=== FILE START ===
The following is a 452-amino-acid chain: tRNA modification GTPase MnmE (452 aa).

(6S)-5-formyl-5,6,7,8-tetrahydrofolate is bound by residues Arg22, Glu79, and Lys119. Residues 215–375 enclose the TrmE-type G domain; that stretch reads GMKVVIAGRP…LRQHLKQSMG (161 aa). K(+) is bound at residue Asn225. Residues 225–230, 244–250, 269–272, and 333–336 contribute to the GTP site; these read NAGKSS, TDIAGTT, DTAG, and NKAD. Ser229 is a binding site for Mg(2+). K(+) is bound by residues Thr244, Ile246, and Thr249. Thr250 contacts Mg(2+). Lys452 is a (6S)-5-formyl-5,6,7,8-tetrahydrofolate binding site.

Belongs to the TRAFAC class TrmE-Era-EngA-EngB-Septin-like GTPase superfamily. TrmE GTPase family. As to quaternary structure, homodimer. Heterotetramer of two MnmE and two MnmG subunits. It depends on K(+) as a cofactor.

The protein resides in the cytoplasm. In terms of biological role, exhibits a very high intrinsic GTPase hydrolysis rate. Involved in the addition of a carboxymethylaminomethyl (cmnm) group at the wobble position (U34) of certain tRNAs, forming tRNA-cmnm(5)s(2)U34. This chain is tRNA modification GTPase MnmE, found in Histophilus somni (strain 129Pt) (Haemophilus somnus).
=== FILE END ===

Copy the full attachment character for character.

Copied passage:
The following is a 452-amino-acid chain: tRNA modification GTPase MnmE (452 aa).

(6S)-5-formyl-5,6,7,8-tetrahydrofolate is bound by residues Arg22, Glu79, and Lys119. Residues 215–375 enclose the TrmE-type G domain; that stretch reads GMKVVIAGRP…LRQHLKQSMG (161 aa). K(+) is bound at residue Asn225. Residues 225–230, 244–250, 269–272, and 333–336 contribute to the GTP site; these read NAGKSS, TDIAGTT, DTAG, and NKAD. Ser229 is a binding site for Mg(2+). K(+) is bound by residues Thr244, Ile246, and Thr249. Thr250 contacts Mg(2+). Lys452 is a (6S)-5-formyl-5,6,7,8-tetrahydrofolate binding site.

Belongs to the TRAFAC class TrmE-Era-EngA-EngB-Septin-like GTPase superfamily. TrmE GTPase family. As to quaternary structure, homodimer. Heterotetramer of two MnmE and two MnmG subunits. It depends on K(+) as a cofactor.

The protein resides in the cytoplasm. In terms of biological role, exhibits a very high intrinsic GTPase hydrolysis rate. Involved in the addition of a carboxymethylaminomethyl (cmnm) group at the wobble position (U34) of certain tRNAs, forming tRNA-cmnm(5)s(2)U34. This chain is tRNA modification GTPase MnmE, found in Histophilus somni (strain 129Pt) (Haemophilus somnus).